Eight of the 14 youth hunters harvested birds.
The Clay Howlett Memorial Chapter
The Clay Howlett Memorial Chapter held their 2022 JAKES Event in late March. Nine first-time turkey hunters between the ages of nine and 15 participated in a turkey hunting workshop where they learned about turkey biology, hunting techniques and calling, turkey hunting regulations, hunting safety and shotgun patterning.
Youth who attended the workshop were selected to participate in a mentored turkey hunt on April 9-10 in Pulaski, Laclede and Camden Counties.
The hunters arrived early on opening morning and hunted with a conservation agent or an NWTF member who served as mentors.
Six of the nine youth harvested gobblers.
“The memory of the day I bagged my first turkey at eight years old is as fresh as if it happened yesterday, and that was 42 years ago,” said David Howlett, NWTF Missouri Board Member. “Being able to get these kids in the field and create those same feelings for them is more than a worthwhile endeavor. It warms the heart to see the excitement on those young faces, listening to their hunt stories, and knowing you have created a lifelong outdoorsperson and another voice for conservation.”
The Spring Hunter Apprentice School at Wappapello
The Spring Hunter Apprentice School is in its 12th year at Lake Wappapello.
“Every year, we have at least 6 core guys step up and want to guide,” said Rob Stover, NWTF Missouri JAKES coordinator. “We couldn't do this hunt without them.”
The event works to recruit kids who have never hunted or turkey hunted before.
“This year we had nine kids hunting and nine parents tagging along,” said Stover. “We like the parents to go to share the experience with their kids.
Prior to the hunt, on Friday night, a local Missouri Department of Conservation agent goes over hunting safety and regulations. Stover then does an activity for the kids called “What’s in My Vest,” which goes over the range of turkey gear and how to use it in the field.
The youths hunt both Saturday and Sunday, and after the hunt on Saturday, they participate in a just-for-fun calling contest.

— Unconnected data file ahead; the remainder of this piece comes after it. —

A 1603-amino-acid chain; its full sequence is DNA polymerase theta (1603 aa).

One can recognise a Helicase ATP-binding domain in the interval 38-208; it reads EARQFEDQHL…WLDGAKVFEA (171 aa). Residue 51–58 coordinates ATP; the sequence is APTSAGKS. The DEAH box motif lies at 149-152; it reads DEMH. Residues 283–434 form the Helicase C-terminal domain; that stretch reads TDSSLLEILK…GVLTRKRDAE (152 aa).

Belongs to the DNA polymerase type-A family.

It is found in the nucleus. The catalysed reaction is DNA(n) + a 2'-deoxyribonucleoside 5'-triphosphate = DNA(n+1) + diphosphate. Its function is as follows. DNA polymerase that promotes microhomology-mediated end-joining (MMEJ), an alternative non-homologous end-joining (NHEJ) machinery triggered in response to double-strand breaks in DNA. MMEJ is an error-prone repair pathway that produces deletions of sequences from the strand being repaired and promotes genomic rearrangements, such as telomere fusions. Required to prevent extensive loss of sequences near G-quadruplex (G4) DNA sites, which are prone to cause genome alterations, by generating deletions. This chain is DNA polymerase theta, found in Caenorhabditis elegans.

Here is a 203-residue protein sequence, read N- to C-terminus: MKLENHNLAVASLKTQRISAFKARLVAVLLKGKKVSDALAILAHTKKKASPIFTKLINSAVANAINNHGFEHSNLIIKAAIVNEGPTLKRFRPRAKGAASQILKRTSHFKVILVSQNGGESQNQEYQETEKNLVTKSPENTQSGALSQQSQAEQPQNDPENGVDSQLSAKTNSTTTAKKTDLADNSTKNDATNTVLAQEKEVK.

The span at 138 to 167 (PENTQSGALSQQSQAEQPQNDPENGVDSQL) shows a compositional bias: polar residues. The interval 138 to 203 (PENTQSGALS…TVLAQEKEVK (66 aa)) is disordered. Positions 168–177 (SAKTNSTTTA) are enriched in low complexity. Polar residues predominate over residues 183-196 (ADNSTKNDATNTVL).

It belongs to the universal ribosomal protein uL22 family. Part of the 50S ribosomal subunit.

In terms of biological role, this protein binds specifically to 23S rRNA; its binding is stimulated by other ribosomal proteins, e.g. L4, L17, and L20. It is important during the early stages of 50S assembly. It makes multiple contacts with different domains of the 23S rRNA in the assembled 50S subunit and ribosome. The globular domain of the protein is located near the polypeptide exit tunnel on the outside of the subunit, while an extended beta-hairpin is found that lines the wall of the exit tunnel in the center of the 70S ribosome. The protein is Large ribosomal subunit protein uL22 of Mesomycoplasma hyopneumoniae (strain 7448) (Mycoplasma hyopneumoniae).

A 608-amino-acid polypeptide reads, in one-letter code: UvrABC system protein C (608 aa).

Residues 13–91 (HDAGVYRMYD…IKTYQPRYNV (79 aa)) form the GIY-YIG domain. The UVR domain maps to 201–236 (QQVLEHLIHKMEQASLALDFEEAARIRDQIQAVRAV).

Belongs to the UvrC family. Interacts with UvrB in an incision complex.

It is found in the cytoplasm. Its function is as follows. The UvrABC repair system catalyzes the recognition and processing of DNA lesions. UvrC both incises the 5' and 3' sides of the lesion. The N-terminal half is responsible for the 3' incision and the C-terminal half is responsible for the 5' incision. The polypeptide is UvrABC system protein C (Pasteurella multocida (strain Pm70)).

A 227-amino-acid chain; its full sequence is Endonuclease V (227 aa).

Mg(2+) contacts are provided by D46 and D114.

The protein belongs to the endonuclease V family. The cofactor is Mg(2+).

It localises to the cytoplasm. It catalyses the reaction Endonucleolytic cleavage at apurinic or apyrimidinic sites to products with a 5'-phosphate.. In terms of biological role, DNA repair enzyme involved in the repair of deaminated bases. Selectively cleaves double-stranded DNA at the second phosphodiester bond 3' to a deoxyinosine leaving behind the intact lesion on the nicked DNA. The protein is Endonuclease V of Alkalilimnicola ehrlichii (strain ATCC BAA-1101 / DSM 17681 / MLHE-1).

Two kids harvested birds on Saturday and one on Sunday.
“When I see a young hunter come in grinning from ear to ear, it all comes back,” said Stover. “My hope is that these kids and parents keep getting out into the woods for the rest of their lives like I have been able to.”
Current River Callers Chapter
The Current River Callers in Winona supported the efforts of Greg Buckner, who runs a program centered around outdoor recreation called God’s Pro Staff.
Eight youth attended the hunt, and four harvested birds.
These events don’t include the countless NWTF members who mentored friends, families and neighbors. Across the country, the NWTF and its state and local chapters are working diligently, like those in Missouri, to create new hunters. While youth are an important part of the mission, the NWTF also hosts hunts specifically for veterans, women and for people from all walks of life.
Recruiting new hunters is one of the main components of the NWTF’s Save the Habitat. Save the Hunt. initiative, a 10-year goal to increase conserved or enhanced wildlife habitat acres, open access to more public hunting and improve hunting participation. All goals were surpassed in 2020, with two years of the initiative remaining. As the initiative finishes its final year, the NWTF, since 2012, has conserved or enhanced 4,444,680 acres, opened 678,686 acres to public hunting access and recruited 1,531,384 new hunters.
Learn how you can get involved with the mission here.